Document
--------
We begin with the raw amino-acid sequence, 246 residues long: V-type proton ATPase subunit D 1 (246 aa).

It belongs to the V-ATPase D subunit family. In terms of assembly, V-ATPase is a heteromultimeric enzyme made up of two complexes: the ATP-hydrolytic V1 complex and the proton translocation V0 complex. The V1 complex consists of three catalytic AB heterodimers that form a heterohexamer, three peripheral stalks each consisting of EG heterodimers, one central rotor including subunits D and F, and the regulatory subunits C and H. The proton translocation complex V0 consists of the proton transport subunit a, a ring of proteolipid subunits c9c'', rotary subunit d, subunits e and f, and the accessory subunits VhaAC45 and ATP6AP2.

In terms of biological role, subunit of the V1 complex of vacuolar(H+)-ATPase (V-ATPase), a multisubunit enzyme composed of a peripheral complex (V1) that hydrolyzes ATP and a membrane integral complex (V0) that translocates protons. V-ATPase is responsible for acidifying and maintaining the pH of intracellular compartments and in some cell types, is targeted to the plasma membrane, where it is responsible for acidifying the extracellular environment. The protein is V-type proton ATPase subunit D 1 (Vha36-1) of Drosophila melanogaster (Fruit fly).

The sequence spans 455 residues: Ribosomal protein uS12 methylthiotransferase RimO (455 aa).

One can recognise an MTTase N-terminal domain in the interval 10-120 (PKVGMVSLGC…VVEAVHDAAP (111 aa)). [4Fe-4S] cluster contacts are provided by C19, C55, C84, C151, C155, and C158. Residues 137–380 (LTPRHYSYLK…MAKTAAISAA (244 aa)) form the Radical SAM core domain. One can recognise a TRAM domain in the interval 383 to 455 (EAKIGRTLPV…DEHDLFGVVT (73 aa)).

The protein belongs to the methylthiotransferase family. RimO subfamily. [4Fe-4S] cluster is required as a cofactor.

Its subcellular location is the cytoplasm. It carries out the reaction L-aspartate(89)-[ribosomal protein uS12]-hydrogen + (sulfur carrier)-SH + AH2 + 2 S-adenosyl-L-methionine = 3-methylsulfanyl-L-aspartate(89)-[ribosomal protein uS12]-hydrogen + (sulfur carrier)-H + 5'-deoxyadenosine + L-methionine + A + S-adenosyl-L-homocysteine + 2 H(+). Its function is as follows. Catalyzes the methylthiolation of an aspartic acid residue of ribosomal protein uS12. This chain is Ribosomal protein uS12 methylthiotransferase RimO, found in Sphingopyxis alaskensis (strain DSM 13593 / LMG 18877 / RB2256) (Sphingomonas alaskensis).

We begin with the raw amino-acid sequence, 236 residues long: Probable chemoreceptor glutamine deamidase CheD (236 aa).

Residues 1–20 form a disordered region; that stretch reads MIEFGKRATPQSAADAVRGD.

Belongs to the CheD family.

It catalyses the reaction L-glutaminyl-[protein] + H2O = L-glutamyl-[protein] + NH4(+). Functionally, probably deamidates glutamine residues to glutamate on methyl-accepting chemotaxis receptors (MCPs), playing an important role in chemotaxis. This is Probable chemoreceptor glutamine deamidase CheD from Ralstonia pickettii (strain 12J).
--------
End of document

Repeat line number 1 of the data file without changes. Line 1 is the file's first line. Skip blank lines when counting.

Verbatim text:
We begin with the raw amino-acid sequence, 246 residues long: V-type proton ATPase subunit D 1 (246 aa).